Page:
The University of Glasgow has unveiled plans to build a new high-tech campus in Govan on the banks of the Clyde.
It is hoped the site, once synonymous with shipbuilding, could now become a world-renowned centre for nanotechnology and precision medicine.
The university has put up £28m for the project and a further £27.5m will come from the Glasgow City region deal.
The university is currently bidding for a further £63m in funding. It is hoped work can begin within two years.
The site for the new campus is currently a disused car park at the southern end of the Clyde tunnel, near the Queen Elizabeth University Hospital (QEUH).
The proposed centre will be comprised of two main parts - an enhanced James Watt Nanofabrication Centre which will focus on industries like nanofabrication and photonics and a Precision Medicine Living Lab, which will flow into the existing innovation zone at the QEUH.
The new site will allow space for academics to work alongside industry partners.
'Shipbuilding of the 21st Century'
University of Glasgow principal Prof Sir Anton Muscatelli said the new innovation campus could create "Scotland's Silicon Valley on the Clyde".
He said it could be a key step in ensuring the city "retakes its place at the forefront of international innovation and industrial excellence".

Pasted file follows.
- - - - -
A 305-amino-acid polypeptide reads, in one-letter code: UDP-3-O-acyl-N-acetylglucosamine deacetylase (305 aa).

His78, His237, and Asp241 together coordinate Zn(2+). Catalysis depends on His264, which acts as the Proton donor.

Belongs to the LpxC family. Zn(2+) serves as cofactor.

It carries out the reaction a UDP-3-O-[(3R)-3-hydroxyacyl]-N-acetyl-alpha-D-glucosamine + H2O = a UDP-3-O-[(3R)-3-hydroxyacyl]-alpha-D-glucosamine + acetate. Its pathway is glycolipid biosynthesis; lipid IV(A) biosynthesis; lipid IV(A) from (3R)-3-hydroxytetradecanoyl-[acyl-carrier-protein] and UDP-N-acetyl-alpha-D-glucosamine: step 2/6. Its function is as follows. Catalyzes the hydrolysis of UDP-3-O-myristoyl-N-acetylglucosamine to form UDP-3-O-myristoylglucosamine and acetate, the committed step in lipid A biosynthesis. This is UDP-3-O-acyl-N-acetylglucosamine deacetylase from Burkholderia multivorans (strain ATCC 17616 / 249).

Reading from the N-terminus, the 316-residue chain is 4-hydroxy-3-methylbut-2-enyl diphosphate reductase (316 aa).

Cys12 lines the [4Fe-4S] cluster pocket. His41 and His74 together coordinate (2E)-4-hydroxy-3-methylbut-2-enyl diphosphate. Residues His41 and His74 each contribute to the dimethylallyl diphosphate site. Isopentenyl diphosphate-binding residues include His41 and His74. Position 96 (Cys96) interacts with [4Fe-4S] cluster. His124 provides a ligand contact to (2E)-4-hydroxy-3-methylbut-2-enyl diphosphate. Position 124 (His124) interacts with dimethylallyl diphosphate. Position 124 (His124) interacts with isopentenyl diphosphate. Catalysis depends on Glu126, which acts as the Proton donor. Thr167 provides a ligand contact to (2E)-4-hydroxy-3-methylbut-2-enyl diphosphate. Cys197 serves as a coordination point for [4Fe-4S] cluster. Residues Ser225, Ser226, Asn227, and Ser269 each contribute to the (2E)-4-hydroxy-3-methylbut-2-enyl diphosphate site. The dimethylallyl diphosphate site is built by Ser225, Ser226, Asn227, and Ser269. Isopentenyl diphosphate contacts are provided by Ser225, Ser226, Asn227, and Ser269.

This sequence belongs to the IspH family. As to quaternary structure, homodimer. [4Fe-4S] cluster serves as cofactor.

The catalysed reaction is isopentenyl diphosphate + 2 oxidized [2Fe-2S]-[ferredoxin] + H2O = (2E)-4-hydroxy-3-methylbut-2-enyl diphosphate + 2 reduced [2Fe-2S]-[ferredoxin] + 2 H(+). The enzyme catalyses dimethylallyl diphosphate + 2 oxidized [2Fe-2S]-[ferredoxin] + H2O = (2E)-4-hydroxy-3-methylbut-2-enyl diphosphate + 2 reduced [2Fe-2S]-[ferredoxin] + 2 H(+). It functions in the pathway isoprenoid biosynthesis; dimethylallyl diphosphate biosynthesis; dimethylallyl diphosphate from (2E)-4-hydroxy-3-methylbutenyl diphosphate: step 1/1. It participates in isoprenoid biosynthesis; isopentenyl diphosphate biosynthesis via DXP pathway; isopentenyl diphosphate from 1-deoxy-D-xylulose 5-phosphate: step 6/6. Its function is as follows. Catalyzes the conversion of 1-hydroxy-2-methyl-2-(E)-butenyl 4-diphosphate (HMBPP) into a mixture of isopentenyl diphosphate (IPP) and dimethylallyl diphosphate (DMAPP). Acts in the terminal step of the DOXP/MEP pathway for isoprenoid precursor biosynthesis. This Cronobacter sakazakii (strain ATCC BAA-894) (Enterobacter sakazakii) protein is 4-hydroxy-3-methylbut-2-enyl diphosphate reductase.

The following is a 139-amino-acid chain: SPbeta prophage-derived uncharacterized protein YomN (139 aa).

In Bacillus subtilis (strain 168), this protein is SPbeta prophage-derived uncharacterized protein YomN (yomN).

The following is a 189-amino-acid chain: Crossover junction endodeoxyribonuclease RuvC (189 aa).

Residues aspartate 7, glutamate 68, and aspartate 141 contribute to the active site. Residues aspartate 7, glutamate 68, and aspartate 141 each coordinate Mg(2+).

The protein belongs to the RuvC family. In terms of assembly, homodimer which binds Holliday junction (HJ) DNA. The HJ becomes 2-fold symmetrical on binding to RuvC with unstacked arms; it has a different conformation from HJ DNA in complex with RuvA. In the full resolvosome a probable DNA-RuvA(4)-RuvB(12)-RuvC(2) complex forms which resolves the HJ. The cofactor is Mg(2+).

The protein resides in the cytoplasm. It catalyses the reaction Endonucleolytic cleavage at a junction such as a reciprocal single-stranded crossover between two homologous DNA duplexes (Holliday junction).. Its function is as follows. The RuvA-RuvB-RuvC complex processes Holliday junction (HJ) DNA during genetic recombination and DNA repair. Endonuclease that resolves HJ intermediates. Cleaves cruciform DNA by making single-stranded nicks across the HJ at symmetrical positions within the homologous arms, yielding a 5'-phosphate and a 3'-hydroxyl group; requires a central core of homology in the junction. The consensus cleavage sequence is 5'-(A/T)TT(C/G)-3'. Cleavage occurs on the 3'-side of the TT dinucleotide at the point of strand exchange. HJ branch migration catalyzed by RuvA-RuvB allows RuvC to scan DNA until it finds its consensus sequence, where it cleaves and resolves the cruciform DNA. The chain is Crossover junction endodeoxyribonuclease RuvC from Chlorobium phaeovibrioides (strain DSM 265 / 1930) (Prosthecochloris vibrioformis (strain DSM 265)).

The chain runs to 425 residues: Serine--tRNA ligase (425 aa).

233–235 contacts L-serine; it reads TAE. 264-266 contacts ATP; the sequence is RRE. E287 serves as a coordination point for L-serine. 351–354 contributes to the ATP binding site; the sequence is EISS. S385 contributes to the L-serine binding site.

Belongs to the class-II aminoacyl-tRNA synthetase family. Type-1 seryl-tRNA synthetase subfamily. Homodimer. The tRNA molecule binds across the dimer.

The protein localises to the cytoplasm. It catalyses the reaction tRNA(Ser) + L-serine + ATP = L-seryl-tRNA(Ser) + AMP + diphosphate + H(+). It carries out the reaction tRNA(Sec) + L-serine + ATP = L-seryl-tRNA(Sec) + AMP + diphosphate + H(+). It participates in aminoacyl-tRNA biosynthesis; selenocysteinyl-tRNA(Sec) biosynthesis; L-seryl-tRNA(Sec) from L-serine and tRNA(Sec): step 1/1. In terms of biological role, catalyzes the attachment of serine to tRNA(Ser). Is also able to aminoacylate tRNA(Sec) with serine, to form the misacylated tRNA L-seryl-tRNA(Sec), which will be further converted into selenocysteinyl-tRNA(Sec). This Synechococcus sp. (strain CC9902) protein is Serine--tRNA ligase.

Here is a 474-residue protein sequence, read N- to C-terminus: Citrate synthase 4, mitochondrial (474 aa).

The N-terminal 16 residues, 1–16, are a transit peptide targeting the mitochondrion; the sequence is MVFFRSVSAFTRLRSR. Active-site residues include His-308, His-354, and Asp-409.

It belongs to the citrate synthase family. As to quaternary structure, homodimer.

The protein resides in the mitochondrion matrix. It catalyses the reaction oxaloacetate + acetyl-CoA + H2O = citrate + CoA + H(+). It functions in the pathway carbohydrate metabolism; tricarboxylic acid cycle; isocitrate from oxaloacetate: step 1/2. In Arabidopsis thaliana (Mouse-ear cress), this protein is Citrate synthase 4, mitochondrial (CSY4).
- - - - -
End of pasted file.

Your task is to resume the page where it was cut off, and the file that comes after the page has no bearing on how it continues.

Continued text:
Sir Anton said: "I have no doubt that the innovation agenda and industries like quantum technology, nanofabrication and precision medicine can be to the 21st century Glasgow economy, what shipbuilding was in the past."
He said the campus could bring hundreds of high-end jobs to the area.
However, it is hoped it will be part of a wider regeneration of Govan.
Glasgow City Council leader Susan Aitken said: "It isn't just about those high-tech academic jobs, it's about all the other things that come with it.
"We are building homes, there will be new commercial and retail units, all sorts of new opportunities are being created."
There are also plans to establish Invention Rooms for use by local school pupils.
The new campus move comes as Glasgow University has outgrown its clean room facilities on Gilmorehill in the west end, where researchers are leading the way in nanotechnology.
Dr Sara Diegoli, strategic projects manager, said: "It is one of the leading nanofabrication centres in Europe.
"The clean room is in a Victorian building so we have some constraints when it comes to expansion."
Meanwhile, companies come from all over the world come to collaborate with precision medicine experts in Glasgow but they too need room to grow.
Prof Dame Anna Dominiczak, head of the College of Medicine, said: "Our current clinical innovation zone will be soon full.
"Bringing industry, NHS and academia together could put Scotland on the map. We could be the best in the world."